It’s been a sort of tradition for GoT to go big in the 9th episode, then make the season finale a quiet and reflective one – but I’d adjudge that to be only partly true here. No doubt there was some serious reflection on the awful events of the Red Wedding – from the gloating to the grieving – but there was an awful lot of important stuff happening, too. Although one really big thing a lot of us were expecting to happen didn’t, but that’s a subject for next March (and not the comments section to this post).
“Mhysa” took the opposite tack to the one we’ve seen the last few weeks with their relatively narrow focus. Instead we had a broad and far-reaching episode, touching base briefly with almost every major character in the story (indeed, I think Littlefinger was the biggest name who didn’t get a glimpse). I think that’s a wise move for a season finale, and due to David Nutter’s brilliant direction the ep didn’t feel disjointed or rushed in the slightest. There’s no way I can do my usual recap on all the major threads, so I’m just going to hit the major high points (and a few low).
Themes: For starters, family is everywhere, and so are bad fathers. From Roose Bolton to Walder Frey to Balon Greyjoy to the magnificent bastard Tywin Lannister, bad Dads are omnipresent. So is their influence – in Samwell Tarly, Brienne of Tarth, Gendry and Ramsey Snow. There are good Dads here too, like dear old Davos Seaforth – a humble man from Flea Bottom who took a Lordship he didn’t want to try and help his son, who died following him into battle. And memories of good Dads passed on, from Arya.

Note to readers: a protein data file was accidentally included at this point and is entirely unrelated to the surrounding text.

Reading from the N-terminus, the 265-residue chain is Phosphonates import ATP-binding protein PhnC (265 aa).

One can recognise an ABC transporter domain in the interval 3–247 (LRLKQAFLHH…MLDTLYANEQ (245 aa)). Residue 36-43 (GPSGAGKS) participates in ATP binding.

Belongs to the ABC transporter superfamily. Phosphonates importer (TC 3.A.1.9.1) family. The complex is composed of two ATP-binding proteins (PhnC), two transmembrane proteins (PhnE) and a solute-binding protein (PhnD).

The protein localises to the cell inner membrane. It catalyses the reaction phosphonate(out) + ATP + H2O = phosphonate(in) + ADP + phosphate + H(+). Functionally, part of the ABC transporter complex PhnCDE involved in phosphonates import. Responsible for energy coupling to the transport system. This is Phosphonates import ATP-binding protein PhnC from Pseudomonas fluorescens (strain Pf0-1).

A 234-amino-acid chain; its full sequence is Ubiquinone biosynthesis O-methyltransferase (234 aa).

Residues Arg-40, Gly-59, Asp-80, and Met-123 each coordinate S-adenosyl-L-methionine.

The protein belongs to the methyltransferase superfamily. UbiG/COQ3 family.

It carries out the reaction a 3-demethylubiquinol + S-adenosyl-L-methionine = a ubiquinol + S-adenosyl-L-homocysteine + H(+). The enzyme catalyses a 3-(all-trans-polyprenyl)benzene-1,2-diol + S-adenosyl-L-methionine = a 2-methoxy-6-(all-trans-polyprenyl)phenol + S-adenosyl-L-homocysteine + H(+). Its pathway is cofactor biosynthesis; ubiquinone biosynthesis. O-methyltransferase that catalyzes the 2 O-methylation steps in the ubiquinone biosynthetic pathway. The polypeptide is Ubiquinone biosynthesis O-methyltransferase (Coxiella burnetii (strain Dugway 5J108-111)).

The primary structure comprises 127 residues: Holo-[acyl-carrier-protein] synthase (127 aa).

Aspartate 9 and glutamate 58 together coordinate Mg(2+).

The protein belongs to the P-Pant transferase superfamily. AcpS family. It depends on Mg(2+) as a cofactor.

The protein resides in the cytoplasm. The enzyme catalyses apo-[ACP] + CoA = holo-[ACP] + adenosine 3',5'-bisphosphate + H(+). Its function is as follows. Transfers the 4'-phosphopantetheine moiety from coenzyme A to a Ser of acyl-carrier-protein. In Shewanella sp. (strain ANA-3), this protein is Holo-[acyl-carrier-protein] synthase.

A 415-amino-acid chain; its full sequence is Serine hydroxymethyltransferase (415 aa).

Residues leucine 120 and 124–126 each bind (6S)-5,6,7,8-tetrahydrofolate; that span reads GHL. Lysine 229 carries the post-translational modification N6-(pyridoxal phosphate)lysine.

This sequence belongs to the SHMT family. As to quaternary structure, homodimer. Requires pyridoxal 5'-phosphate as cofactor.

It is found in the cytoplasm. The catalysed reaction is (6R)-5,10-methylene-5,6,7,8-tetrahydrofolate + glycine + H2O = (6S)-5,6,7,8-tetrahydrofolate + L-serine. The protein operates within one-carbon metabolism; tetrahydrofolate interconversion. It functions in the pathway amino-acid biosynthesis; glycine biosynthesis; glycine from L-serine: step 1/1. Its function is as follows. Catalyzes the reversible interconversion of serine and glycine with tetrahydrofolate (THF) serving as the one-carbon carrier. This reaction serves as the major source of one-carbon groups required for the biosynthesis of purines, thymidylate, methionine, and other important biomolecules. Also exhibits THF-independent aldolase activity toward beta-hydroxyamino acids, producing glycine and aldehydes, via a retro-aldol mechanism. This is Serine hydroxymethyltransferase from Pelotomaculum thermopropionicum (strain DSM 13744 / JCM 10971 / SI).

The family theme runs deeper, to the subject of the family name – something that means everything in a feudal society like Westeros. Tywin uses it to justify every atrocity he commits, Balon uses it to justify abandoning his son to torture and death. Every scene Varys appears in is seemingly great – seriously Conleith Hill is a clear standout even among this cast – and his moments with Shae speak to this theme of “what’s in a name?” Varys always manages to couch his actions in context of what’s good for the Kingdom, and he’s consistently said what he told Shae – that Tyrion is one of the few men with both the character and position to influence it for the better. It’s true, but a sad comment on the state of affairs in King’s Landing and elsewhere.
New (old) faces: It was great to re-acquaint with some characters we haven’t seen in an age, like sweet old Maester Aemon and Pyp of Castle Black, Balon Greyjoy (anything but sweet, but Patrick Malahide is never less than spectacular in any role) and Yara. This storyline continues to look quite different than the books, and Yara’s rescue mission is uncharted waters for book readers. Also, the torture scenes with Ramsey and
Theon Reek continue to be one of the rare misfires of the adaptation, far worse than they were in the books (and they weren’t one of the better parts of the books).